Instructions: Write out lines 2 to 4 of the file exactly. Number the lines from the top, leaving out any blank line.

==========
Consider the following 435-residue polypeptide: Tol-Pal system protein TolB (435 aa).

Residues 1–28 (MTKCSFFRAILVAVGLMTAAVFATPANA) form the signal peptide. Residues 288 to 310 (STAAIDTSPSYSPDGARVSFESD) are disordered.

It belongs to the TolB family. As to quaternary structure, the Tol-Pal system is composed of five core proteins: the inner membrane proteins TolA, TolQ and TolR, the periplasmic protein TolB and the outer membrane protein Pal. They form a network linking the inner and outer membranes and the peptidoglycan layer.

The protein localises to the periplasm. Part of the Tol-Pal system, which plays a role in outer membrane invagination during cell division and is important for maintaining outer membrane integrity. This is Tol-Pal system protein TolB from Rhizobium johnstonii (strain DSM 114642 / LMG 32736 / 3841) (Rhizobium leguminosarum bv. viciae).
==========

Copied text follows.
Residues 1–28 (MTKCSFFRAILVAVGLMTAAVFATPANA) form the signal peptide. Residues 288 to 310 (STAAIDTSPSYSPDGARVSFESD) are disordered.

It belongs to the TolB family. As to quaternary structure, the Tol-Pal system is composed of five core proteins: the inner membrane proteins TolA, TolQ and TolR, the periplasmic protein TolB and the outer membrane protein Pal. They form a network linking the inner and outer membranes and the peptidoglycan layer.

The protein localises to the periplasm. Part of the Tol-Pal system, which plays a role in outer membrane invagination during cell division and is important for maintaining outer membrane integrity. This is Tol-Pal system protein TolB from Rhizobium johnstonii (strain DSM 114642 / LMG 32736 / 3841) (Rhizobium leguminosarum bv. viciae).